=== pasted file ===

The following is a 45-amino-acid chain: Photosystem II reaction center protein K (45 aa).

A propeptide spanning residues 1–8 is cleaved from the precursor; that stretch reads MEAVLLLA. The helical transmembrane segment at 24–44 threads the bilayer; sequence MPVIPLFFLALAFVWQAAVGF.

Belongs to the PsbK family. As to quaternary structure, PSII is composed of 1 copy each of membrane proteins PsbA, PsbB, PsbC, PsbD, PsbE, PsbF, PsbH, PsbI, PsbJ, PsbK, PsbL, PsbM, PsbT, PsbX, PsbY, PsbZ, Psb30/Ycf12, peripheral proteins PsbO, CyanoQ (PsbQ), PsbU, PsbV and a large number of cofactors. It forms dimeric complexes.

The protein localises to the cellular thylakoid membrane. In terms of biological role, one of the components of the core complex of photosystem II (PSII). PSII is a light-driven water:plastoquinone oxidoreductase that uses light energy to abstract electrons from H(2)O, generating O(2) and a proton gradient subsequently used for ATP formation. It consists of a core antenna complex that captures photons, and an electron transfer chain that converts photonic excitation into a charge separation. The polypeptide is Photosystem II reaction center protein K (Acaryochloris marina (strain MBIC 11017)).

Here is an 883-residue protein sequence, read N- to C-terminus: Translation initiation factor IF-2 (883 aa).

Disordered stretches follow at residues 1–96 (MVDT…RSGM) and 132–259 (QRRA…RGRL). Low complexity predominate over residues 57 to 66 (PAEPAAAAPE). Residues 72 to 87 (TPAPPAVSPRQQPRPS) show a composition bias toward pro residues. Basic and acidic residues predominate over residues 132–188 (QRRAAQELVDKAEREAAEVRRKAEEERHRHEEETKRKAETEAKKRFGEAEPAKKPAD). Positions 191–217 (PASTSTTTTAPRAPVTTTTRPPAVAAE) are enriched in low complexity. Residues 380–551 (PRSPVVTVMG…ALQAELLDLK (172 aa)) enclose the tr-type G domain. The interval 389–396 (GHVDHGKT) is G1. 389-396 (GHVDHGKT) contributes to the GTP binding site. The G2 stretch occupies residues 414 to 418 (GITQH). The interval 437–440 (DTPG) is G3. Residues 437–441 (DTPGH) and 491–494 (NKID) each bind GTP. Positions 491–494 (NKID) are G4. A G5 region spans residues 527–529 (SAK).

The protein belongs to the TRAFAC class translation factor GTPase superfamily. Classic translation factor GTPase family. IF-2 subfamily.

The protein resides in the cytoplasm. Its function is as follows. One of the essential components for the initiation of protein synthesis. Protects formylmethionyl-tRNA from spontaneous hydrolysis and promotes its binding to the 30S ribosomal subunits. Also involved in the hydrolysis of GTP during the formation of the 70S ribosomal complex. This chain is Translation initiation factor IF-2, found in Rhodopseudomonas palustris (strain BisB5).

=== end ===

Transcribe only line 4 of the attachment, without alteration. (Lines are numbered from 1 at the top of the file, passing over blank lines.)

The protein localises to the cellular thylakoid membrane. In terms of biological role, one of the components of the core complex of photosystem II (PSII). PSII is a light-driven water:plastoquinone oxidoreductase that uses light energy to abstract electrons from H(2)O, generating O(2) and a proton gradient subsequently used for ATP formation. It consists of a core antenna complex that captures photons, and an electron transfer chain that converts photonic excitation into a charge separation. The polypeptide is Photosystem II reaction center protein K (Acaryochloris marina (strain MBIC 11017)).